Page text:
The Tower of the Comic Book Freaks is a graphic novel by Ron Kasman that follows five late teenage Toronto men on their journey to the New York Comic Convention in 1971. Kasman’s work is a fictional story of finding your way in the world of comics, though he does reveal that aspects of it are related to his own experiences as a fan of comics. I typically am not drawn toward comics that focus on every day people, but there was something about Kasman’s work that drew me in.
I have loved history for much of my life, I even majored in it in college, and while this work is fictional, the history and connection it makes to growing up as a comic book nerd before the term nerd became mainstream, was a delightful trip into what I am going to say is a work of historical fiction. All of the events in this comic could happen and being able to hear about the history of comics through Kasman’s introduction sections and through the voice of his main character, Harold, I found myself learning more details about a variety of aspects of the comic book industry. The Tower of the Comic Book Freaks primarily follows Harold as he finds himself caught up in the world of comic books. After recently learning he has been accepted into programs for engineering in Toronto, he finds himself wanting to focus on the thing he loves more than all else, comics. While in New York a golden opportunity seems to fall into his lap after he helps Allan Caldwell, a famous comic book creator, in a moment of need. This leads Caldwell to decide that Harold is going to come work for him. This initially like just the break he’s always wanted, but things aren’t always as they appear.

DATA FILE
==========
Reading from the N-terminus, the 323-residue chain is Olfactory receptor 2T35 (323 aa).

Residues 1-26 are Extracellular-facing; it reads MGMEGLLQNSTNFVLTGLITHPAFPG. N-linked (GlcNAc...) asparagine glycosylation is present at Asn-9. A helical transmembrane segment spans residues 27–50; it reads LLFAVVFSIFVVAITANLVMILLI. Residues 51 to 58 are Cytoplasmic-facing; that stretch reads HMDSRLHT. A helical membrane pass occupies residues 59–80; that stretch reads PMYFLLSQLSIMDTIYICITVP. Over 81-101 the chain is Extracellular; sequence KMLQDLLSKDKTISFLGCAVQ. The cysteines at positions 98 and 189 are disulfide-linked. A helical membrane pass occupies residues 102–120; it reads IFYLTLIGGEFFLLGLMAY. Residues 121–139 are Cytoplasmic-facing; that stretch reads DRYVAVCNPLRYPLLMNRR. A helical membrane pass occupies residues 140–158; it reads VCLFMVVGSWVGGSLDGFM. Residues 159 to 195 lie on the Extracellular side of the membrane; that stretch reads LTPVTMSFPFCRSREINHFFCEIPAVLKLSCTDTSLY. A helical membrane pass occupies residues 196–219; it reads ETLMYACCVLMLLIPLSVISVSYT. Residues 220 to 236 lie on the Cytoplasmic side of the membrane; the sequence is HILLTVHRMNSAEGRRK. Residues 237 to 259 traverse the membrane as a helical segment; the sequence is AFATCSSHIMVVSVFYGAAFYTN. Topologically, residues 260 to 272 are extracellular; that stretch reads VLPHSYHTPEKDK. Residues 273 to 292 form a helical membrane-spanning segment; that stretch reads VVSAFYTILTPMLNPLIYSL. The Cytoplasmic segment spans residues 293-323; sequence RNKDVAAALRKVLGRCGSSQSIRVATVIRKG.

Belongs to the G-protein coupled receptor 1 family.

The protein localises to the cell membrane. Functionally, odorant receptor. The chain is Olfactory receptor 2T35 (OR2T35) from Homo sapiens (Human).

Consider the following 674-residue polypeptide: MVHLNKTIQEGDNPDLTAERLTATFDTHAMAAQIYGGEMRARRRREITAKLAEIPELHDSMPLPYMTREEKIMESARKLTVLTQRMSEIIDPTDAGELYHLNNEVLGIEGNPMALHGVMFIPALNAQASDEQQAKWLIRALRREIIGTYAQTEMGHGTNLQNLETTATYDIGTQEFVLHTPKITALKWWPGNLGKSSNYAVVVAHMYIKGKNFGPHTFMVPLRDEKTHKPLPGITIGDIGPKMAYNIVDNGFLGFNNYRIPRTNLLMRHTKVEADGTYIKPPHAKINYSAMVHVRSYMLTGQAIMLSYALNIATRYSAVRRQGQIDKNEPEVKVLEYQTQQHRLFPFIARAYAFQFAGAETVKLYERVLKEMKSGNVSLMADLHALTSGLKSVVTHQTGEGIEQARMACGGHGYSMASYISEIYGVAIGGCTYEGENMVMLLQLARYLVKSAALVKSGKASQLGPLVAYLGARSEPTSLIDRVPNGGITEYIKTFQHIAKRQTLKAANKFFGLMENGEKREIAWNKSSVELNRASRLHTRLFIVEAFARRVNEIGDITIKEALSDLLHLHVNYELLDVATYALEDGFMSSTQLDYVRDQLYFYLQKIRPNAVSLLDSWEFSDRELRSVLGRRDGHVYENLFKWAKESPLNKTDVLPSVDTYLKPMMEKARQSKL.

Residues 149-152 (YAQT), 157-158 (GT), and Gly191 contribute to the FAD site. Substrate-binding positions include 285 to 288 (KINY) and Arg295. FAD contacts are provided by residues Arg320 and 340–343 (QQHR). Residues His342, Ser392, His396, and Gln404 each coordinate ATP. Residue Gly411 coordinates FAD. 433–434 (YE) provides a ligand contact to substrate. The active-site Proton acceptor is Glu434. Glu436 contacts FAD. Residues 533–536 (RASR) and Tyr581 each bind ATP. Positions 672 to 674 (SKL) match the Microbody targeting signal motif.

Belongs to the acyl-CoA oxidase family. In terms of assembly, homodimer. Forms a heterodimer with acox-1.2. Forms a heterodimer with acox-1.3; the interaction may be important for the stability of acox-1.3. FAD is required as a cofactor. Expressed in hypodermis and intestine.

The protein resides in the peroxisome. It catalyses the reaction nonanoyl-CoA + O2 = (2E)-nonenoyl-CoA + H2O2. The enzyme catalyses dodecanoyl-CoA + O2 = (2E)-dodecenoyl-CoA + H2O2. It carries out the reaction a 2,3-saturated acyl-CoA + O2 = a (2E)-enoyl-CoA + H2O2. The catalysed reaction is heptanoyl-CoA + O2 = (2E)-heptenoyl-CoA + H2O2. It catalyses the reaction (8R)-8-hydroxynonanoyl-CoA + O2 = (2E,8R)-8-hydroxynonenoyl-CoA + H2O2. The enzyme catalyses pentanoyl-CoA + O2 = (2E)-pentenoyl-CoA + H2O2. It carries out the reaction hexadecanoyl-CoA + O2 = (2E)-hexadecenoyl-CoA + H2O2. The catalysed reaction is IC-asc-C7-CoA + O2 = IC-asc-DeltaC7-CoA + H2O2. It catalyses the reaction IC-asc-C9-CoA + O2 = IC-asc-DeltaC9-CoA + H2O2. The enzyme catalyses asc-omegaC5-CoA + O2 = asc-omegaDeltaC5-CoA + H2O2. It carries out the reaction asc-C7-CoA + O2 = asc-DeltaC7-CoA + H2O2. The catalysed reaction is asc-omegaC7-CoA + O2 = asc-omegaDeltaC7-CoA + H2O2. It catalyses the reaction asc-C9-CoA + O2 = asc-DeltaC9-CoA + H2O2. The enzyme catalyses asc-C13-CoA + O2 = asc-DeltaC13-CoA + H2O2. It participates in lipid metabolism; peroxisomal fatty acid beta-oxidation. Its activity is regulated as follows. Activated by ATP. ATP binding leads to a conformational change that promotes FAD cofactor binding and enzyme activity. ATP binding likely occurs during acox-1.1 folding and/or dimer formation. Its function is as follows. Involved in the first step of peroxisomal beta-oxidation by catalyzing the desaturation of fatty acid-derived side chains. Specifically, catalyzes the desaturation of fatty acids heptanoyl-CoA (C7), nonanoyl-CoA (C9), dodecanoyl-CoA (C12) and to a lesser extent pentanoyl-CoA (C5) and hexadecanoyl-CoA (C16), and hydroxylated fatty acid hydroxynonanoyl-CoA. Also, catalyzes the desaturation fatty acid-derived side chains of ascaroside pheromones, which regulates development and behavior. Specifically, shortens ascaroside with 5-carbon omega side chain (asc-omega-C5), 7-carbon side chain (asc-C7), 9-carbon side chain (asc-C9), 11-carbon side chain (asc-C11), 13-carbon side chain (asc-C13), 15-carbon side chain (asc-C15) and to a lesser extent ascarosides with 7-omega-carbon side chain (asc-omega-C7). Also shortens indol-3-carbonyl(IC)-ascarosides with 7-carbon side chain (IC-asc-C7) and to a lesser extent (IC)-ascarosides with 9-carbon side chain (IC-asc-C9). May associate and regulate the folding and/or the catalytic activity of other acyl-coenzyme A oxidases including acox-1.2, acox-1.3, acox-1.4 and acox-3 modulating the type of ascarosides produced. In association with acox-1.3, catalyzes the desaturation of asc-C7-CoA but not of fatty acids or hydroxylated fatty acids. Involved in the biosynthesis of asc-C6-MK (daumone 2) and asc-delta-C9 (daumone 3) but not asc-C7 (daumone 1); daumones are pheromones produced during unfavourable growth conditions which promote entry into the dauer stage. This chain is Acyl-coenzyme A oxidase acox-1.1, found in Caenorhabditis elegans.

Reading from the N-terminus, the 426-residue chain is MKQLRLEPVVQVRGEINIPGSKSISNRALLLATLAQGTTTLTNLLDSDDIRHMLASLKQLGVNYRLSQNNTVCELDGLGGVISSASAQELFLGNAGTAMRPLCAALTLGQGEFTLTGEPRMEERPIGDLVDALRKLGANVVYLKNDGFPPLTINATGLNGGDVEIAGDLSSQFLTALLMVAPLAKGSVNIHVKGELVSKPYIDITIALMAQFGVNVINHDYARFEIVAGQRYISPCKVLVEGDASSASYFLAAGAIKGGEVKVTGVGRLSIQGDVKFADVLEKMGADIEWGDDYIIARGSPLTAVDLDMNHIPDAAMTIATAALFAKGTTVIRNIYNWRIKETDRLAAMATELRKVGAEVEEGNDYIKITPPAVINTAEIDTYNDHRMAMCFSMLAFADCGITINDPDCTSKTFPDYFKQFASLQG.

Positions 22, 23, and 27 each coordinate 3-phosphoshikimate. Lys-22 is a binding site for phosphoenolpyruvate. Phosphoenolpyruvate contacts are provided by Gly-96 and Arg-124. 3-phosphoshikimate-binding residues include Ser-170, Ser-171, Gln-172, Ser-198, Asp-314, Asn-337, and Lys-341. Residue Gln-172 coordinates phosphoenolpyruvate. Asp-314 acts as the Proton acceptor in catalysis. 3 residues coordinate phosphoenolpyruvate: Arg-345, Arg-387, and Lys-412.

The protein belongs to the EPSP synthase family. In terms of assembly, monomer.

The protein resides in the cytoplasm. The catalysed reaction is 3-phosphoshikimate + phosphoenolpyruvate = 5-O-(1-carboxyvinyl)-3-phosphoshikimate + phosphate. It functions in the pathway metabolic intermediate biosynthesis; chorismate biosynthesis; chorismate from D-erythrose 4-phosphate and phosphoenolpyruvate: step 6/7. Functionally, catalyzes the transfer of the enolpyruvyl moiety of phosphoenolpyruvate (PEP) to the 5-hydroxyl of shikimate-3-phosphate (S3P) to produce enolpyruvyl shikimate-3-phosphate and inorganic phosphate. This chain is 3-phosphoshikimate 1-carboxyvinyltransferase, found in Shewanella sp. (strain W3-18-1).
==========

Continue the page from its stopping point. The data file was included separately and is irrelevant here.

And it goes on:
During this time Harold has also met a girl, roughly his age, named June. Her father happens to own Wonder Comics and he wants his daughter to become the leading character in her own series. He taps Caldwell to steer the project, which is what leads Harold to become involved. His feelings for June grow, but Caldwell becomes more and more demanding over the course of the convention. As some relationships grow and others become strained we watch as the five self-proclaimed jerks from Toronto begin planning their futures in connection to the comics they love. I have already mentioned that I enjoyed the historical aspects within this series, I also want to mention that I enjoyed the drawing style as well. Kasman shows a variety of styles, though the comic itself is drawn primarily in white, black and blue, using a style that reminds me of older works. I also enjoyed Kasman’s additions, which he includes at the beginning and end of each of the individual issues. As a collected volume I hope that these will still be included in some capacity. You can check out Ron Kasman’s art on his tumblr and you can read the comic for yourself in January from Caliber Comics.
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